NMAS REVIEW 2020-21
NMAS REVIEW 2020-21
Got a question? You've come to the right place! Scroll down to find the answers to our FAQs.
Don't worry, your survey responses are safe and sound! This usually means that at some point you have started two surveys, one via the weblink and one via your personal email invitation. Alternatively, you may have opted to use the general weblink instead of your personal email invitation. Survey Monkey doesn't automatically match the web-link and email responses, so it has sent you a reminder. Sorry if this caused any stress - we appreciate the time and effort you have put into participating in the NMAS Review Survey.
Definitely not! You can complete the survey in more than one sitting.
You can edit your answers at any time, even after you have completed the survey.
The NMAS Review Survey is the important final stage of our consultation process for the current review of the National Mediator Accreditation System (NMAS Review). The Mediator Standards Board (MSB) will conduct further consultation in response to the review's recommendations.
The NMAS Review Survey considers the current Approval and Practice Standards (the Standards), the technical and structural elements of the NMAS (the System), as well as other areas for further investigation that have arisen from consultation so far.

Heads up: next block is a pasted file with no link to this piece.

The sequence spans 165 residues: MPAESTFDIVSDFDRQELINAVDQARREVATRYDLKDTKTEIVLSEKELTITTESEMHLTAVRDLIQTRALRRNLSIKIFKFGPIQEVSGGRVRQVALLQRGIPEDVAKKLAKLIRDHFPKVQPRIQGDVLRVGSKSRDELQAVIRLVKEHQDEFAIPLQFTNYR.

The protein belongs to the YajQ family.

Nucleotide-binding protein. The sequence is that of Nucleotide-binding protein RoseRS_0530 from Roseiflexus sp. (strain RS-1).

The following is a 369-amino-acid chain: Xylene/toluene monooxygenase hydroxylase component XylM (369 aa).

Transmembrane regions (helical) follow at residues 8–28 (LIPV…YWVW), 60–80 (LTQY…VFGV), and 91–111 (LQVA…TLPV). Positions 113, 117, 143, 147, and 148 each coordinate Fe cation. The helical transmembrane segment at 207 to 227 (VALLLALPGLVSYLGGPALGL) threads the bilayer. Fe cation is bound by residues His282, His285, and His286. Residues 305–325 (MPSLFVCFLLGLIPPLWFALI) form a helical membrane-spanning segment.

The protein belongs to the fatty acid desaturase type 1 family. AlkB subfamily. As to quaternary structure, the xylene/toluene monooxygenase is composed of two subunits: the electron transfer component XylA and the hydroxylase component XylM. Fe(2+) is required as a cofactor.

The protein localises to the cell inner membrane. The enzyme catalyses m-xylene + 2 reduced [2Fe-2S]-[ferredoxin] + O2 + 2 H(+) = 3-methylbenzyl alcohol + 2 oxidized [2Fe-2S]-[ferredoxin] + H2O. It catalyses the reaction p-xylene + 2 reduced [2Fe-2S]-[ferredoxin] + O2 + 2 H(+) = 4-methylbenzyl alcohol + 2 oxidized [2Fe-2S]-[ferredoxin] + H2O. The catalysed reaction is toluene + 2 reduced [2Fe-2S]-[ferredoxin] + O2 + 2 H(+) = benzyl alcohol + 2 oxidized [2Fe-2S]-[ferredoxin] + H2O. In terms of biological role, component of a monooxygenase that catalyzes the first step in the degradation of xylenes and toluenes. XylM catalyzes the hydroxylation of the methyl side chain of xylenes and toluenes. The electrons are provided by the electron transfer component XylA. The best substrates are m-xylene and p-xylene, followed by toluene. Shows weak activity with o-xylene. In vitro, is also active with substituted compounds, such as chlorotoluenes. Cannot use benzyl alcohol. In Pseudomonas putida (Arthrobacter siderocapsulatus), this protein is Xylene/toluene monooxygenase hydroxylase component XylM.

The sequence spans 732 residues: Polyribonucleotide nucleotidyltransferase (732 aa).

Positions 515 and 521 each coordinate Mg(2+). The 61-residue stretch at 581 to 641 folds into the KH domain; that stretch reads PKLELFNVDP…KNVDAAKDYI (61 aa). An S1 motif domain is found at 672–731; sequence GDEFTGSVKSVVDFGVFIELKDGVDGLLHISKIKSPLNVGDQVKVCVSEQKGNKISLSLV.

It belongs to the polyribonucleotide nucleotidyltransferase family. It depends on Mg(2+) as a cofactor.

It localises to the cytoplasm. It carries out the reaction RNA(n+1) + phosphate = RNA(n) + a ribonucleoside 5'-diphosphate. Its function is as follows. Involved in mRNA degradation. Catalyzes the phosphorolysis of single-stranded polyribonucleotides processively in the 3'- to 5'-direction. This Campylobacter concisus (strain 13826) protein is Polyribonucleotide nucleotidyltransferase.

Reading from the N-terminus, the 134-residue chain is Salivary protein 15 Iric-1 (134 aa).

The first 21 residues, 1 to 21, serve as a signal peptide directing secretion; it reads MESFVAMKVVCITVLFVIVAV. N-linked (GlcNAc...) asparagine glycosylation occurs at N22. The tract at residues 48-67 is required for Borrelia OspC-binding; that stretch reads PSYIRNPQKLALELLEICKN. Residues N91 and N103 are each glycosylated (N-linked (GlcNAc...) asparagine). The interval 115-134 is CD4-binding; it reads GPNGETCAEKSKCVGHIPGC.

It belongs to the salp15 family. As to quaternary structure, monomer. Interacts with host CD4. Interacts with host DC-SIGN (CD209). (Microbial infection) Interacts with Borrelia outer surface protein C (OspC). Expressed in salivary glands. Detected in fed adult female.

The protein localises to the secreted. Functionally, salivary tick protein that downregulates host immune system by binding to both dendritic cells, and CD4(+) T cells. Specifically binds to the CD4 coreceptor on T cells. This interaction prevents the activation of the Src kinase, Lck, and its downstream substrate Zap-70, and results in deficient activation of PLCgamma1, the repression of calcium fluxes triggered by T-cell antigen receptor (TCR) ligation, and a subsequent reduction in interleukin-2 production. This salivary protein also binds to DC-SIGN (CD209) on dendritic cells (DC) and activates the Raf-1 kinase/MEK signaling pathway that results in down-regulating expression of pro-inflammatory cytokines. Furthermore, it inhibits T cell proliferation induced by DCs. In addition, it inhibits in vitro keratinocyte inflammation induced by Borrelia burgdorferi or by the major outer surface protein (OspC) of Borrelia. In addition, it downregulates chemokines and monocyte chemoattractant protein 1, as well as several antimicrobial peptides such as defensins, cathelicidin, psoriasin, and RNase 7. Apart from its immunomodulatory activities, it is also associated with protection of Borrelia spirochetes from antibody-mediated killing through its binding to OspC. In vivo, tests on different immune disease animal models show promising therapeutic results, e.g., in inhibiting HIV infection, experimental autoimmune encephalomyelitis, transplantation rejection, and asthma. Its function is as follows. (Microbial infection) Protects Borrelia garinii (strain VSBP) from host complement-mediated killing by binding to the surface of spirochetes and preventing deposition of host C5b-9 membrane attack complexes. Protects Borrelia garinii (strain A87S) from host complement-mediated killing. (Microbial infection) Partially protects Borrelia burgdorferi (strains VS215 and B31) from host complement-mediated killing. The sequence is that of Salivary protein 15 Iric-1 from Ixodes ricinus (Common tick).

The survey was developed in response to the earlier consultation conducted via the reference groups and workshops. It is designed using a well-established methodology for developing standards. Analysis of the survey will inform recommendations made to the MSB in relation to the review of the current NMAS.
The survey is divided into two sections:
Part 1 (Professional Practice Standards)
Everyone who participates in the survey is asked to complete this section.
Part 2 (Approval Standards and the System)
We encourage everyone to complete this section. Those who offer NMAS training and/or NMAS accreditation hold specific responsibilities under the NMAS and will be automatically directed to complete both Parts 1 & 2. All other participants will be given the option to complete Part 2.
As part of the NMAS Review, the Review team has been asked to consider the inclusion of conciliation or other DR processes into the NMAS.
To do this, we need to ask questions that go beyond traditional facilitative mediation and into the context of other types of practice. Asking these questions will help us learn more about the similarities, differences and boundaries that distinguish different forms of non-determinative dispute resolution (NDDR).
These questions will have an option to indicate that the area is not relevant to you or your service.
The analysis needs to compare a range of practices so that we can make recommendations to the MSB about what might be included or left out of the NMAS. For example, this information will inform recommendations about whether conciliators might be adequately captured under the NMAS practice standards or if it may be more appropriate to develop a distinct set of standards as suggested in the ADRAC Conciliation Report — Conciliation: Connecting the dots.